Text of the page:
There was still a long way to go. In the future lay breakthroughs (which Prof Webster would lead or contribute to) that would prove that wild aquatic birds are indeed a major reservoir of the viruses that become human pandemics and that the viruses can cause no trouble to the birds but become killers when they spread to other animals and humans. There would also be discoveries that would lead to the development of Tamiflu, still the world’s most effective treatment for people infected with influenza.

All that lay ahead. But it was a start towards understanding and trying to prevent recurrence of the most deadly recorded human influenza pandemic, the 1918 Spanish Flu.

Chance events, as much as deliberate decisions, shape history.

By 1918, trenches stretched from the North Sea to the Swiss border. The stressful, overcrowded,...

By 1918, trenches stretched from the North Sea to the Swiss border. The stressful, overcrowded, unhygienic conditions as well as the presence of mutagenic gases being used as chemical warfare, provided the ideal conditions for a monster influenza pandemic to emerge: the 1918 Spanish Flu. PHOTO: SUPPLIED

THE Spanish Flu, which 100 years ago killed somewhere between 25 million and 100 million people, is an astonishing case in point.

That particular virus was a nasty piece of work.

Prof Webster, whose team took early steps towards others’ later successful attempts to decode it, describes how the 1918 flu attacked people.

“A perfectly healthy young person … would develop a headache and muscle soreness, their body temperature would rise as high as 41.1degC and some people would become delirious.

“The person would be so weak they would fall down; mahogany-coloured spots would appear on the face, which itself would turn blue or blackish from lack of oxygen; and the person would bleed from the ears and nose.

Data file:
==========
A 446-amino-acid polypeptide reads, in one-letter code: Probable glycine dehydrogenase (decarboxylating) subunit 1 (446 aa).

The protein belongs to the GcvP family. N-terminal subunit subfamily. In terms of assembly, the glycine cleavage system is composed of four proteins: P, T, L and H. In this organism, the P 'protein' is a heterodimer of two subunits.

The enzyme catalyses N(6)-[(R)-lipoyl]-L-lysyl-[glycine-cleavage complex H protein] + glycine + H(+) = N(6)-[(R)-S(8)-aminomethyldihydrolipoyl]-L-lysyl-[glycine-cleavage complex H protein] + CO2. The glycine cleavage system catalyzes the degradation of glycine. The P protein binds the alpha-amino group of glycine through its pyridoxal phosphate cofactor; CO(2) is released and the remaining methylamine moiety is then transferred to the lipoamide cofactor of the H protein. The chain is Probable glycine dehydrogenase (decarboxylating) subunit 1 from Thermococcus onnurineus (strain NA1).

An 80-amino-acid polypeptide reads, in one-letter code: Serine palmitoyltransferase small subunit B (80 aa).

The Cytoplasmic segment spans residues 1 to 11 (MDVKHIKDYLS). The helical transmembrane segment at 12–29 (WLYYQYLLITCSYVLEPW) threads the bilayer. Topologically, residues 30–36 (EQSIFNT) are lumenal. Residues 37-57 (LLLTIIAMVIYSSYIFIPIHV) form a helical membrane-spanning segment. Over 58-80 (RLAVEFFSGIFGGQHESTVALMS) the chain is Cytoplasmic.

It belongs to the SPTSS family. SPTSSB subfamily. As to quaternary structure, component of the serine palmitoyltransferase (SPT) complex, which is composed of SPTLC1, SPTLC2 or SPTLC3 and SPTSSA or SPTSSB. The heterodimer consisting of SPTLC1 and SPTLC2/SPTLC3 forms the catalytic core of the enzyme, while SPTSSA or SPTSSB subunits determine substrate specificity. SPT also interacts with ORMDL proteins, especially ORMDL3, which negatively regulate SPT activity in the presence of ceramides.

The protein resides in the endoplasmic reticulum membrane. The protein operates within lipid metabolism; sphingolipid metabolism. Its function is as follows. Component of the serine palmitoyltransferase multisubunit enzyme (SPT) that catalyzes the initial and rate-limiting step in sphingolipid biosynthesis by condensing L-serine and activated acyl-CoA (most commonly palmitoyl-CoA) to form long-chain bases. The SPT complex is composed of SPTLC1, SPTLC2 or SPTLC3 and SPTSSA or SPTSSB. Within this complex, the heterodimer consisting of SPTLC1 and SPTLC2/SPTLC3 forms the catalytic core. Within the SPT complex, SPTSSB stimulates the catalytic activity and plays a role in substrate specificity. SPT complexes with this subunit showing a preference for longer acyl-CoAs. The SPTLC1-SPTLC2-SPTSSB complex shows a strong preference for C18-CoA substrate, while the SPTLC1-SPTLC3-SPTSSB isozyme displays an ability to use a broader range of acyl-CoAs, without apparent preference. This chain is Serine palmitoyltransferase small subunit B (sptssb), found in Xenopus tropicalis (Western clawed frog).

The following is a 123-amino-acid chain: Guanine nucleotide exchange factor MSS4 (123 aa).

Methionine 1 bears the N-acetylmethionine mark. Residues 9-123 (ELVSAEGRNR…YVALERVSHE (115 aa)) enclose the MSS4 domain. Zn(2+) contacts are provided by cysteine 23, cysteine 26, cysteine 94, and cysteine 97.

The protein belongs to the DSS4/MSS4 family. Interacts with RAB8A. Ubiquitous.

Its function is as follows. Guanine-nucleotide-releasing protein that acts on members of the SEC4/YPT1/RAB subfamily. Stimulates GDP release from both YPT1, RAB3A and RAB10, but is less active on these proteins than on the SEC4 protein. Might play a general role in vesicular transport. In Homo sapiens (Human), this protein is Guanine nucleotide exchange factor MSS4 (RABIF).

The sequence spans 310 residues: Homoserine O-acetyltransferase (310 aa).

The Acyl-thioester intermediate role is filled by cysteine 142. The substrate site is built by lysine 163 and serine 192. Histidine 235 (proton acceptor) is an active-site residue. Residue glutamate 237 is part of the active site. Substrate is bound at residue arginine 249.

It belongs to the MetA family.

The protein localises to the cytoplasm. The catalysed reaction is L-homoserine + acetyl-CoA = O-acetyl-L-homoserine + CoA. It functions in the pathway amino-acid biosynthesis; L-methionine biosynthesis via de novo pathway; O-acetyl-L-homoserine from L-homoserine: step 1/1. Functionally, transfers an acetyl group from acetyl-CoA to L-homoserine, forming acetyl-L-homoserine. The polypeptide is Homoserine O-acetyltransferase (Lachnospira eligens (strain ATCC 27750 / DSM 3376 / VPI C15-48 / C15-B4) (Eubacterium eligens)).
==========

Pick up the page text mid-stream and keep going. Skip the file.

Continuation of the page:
“The lungs would fill with blood and the person would essentially drown in their own blood.”

The 1918 flu erupted on both sides of the battle lines in the dying stages of World War 1, probably brought to Europe by United States (US) soldiers infected with a less deadly strain of the flu.

Why it became a monster killer comes down to the specific conditions the virus encountered in the mud and blood-filled trenches. Horrendous overcrowding and unbelievably unhygienic conditions allowed it to spread quickly. Chemical warfare, specifically gases that are known to cause mutations, enabled the virus to develop terrible qualities. Then, wartime secrecy allowed soldiers to carry it home and infect unsuspecting civilian populations worldwide.

After Germany and its allies surrendered, negotiations were held in Paris, France, to determine how much reparation would have to be paid. US president Woodrow Wilson wanted Germany to be shown leniency. French president Georges Clemenceau wanted the Germans severely punished.

Wilson threatened to walk out. But then he contracted the flu. He survived, but with a markedly changed personality.

It is known that the virus did damage some sufferer’s brains, Prof Webster says.

Suddenly, Woodrow gave in to all the French president’s demands. Germany was loaded with an enormous war debt.

The ensuing economic hardship and resentment helped the rise of Adolf Hitler and Nazism.

Without the 1918 flu, there might have been no World War 2.

“I can’t guarantee it wouldn’t have occurred. But, I speculate that it wouldn’t have occurred,” Prof Webster says.

He was 13 years old when World War 2 ended.